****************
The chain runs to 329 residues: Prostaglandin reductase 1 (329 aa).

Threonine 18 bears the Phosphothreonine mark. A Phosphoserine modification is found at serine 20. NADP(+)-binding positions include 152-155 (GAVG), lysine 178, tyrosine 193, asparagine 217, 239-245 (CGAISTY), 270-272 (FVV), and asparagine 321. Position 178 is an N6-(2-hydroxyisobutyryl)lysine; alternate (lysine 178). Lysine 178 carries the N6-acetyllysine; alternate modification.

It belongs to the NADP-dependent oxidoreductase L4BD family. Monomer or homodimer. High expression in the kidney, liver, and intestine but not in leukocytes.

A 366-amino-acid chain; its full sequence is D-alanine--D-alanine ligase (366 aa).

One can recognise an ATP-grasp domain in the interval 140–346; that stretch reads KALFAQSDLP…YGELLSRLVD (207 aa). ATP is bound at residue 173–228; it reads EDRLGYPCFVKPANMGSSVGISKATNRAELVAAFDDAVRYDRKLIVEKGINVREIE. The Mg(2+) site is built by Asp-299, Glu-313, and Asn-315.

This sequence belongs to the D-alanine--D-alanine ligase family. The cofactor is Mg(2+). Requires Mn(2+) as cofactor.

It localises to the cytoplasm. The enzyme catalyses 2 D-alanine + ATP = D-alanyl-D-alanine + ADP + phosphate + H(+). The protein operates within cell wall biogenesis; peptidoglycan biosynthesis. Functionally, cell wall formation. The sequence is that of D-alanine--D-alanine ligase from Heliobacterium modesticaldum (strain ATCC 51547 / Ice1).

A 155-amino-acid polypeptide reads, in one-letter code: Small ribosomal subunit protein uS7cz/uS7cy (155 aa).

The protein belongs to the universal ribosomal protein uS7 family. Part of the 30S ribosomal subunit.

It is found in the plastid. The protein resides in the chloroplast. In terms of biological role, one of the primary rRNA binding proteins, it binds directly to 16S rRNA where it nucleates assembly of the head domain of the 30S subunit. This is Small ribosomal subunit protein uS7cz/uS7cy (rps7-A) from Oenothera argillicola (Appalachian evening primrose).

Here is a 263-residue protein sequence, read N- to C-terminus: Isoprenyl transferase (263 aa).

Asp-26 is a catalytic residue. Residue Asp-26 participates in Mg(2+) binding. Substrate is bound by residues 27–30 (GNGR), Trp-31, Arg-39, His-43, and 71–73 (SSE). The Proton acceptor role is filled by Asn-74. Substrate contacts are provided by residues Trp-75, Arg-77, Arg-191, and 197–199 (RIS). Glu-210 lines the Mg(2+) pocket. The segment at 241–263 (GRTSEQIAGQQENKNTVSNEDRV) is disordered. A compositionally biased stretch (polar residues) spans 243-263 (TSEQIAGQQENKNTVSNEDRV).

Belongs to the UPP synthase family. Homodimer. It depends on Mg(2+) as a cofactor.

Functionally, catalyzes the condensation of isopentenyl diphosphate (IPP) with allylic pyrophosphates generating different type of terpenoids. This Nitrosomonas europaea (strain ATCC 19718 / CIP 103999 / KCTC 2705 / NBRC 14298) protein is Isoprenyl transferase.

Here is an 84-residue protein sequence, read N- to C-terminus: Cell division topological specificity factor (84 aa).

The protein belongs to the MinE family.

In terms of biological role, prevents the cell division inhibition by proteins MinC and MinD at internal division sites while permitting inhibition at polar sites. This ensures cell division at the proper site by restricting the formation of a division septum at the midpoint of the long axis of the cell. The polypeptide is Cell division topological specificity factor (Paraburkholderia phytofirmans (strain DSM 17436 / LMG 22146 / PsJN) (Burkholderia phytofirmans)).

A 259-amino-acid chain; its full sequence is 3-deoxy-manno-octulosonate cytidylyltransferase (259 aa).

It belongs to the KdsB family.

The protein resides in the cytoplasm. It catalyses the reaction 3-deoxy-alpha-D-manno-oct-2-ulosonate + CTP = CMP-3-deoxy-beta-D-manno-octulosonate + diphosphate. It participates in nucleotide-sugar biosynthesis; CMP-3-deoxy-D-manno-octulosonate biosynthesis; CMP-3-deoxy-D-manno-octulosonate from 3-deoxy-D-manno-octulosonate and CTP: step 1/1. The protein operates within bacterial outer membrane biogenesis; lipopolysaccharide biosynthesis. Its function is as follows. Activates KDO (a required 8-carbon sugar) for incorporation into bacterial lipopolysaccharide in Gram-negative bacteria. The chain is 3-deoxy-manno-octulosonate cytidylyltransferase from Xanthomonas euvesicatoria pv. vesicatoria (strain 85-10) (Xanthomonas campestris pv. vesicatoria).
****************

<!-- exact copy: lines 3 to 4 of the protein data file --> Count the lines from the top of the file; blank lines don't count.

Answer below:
It belongs to the NADP-dependent oxidoreductase L4BD family. Monomer or homodimer. High expression in the kidney, liver, and intestine but not in leukocytes.

A 366-amino-acid chain; its full sequence is D-alanine--D-alanine ligase (366 aa).